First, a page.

Driftwood comes in an endless variety of shapes and sizes from long branch-like pieces to flat slabs and everything in between. Each piece is a unique. Some of characteristics that make driftwood so appealing as decor also make it tough to hang. Curving shapes for instance look great but curves can make a piece bow away from the wall and make placing hanging hardware challenging.    Here are my tips for hanging larger driftwood pieces in a way that looks great and is safe: - Determine if the driftwood is strong enough accept hanging hardware. Test the wood for soft areas by pressing with your thumb. Avoid placing screws/nails in any areas that feel soft or where the wood is readily flaking away. 

 - For curving or branching pieces, place them against the wall as you would like them to hang. Notice where the wood contacts the wall. This is typically where you would place a hanger. 

- You will need at least one hanger in the middle of the piece or ideally hangers on either end for stability. 

- Some pieces may require trimming branches, sawing or sanding to get it sit flush with the wall. 

- I use sawtooth hangers for curving or branching driftwood. I've found that sawtooth hangers hold well and are easier to hide on what are typically more narrow pieces.  

- I attach the hangers to the wood using small wood screws, typically #6 or #8. All are available at most hardware stores.  

- Buy hangers that correspond with the size / weight of the piece you are working with.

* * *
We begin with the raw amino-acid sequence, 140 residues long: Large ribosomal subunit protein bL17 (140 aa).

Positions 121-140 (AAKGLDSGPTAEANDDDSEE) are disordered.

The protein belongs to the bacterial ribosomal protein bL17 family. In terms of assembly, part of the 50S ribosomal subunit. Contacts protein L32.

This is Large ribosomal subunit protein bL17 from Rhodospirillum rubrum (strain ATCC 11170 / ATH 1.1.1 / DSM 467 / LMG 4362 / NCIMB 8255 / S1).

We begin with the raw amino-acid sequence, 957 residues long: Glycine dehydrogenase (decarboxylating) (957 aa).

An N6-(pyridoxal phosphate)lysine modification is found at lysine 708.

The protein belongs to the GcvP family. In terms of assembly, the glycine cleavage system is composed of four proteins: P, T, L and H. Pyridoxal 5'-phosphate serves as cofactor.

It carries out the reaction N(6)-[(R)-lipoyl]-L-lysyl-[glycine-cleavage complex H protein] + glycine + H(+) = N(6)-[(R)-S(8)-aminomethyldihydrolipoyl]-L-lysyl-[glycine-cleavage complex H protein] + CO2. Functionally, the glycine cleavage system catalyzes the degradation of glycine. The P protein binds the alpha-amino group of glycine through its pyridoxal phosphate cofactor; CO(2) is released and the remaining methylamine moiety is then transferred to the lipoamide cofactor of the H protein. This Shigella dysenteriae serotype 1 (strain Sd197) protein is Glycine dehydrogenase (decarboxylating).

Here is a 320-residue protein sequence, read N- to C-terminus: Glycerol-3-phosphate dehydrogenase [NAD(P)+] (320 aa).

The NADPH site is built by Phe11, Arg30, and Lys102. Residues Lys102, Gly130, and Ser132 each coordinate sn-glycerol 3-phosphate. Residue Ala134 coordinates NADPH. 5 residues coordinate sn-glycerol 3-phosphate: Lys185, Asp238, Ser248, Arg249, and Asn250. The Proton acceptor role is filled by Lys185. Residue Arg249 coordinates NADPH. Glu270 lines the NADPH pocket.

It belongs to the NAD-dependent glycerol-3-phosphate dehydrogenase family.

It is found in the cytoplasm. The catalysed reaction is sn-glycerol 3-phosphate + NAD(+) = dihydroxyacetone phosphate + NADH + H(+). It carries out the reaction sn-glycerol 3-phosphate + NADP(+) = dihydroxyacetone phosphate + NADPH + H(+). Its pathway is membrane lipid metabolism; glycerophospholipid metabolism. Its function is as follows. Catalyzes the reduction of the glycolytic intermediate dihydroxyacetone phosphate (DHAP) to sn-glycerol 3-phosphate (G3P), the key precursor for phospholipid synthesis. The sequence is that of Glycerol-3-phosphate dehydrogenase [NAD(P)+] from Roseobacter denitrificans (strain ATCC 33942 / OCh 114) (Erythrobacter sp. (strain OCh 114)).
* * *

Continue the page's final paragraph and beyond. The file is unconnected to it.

- I avoid using nails as nailing can damage the driftwood. Nails also don’t hold as well as screws.  

- I mark where the hanger will go then predrill the holes for the screws to avoid any cracking or splitting. Use a drill bit that's a little smaller in diameter than your screw. For an extra strong mount, place a little wood glue in your predrilled hole before inserting the screw. 

- Now you have your hangers in place and are ready to hang your piece on the wall. Sawtooth hangers can sit on a nail or screw. Either will work. If it's a heavy piece, make sure the nail is in a wall stud or use a drywall screw that corresponds with the weight of your piece.   - Flat pieces, boards and slabs are a little easier. Perform the same integrity check mentioned above to ensure your piece can handle hanging hardware. 

- Determine where the center of weight is by positioning it on the back of a chair until it is balanced. I mark this spot on the side to be hung with a pencil.  

- I then use approximately 10-12" of picture wire attached with two 1" wood screws (not nails). Predrill the holes for the screws to avoid splitting or cracking your piece.  

- Space your wood screws on both side of pencil mark you made and roughly in the middle of the piece. You can use a little wood glue in your predrilled holes to ensure a strong mount. 

- Leave enough room at the end of the screw to wrap your picture wire around. 

- Make sure the wire isn't long enough to be seen over the top of your driftwood. If it is, then shorten the length of the wire. 

- I then use a standard picture hanger hook which is nailed into the wall. Nails are OK here. The driftwood is then hung like a regular picture. Make sure to use a hook that will handle the weight of your piece. Despite all the steps, this all goes pretty quickly and you can easily hang driftwood in 30 minutes or so. Of course, there are many other options for hanging driftwood. I prefer the neat and tidy approach but I've seen lots of other great ideas. Feel free to share your method for using driftwood as decor in the comments section.   I will be adding some demonstration pictures soon.   Thanks, Franklin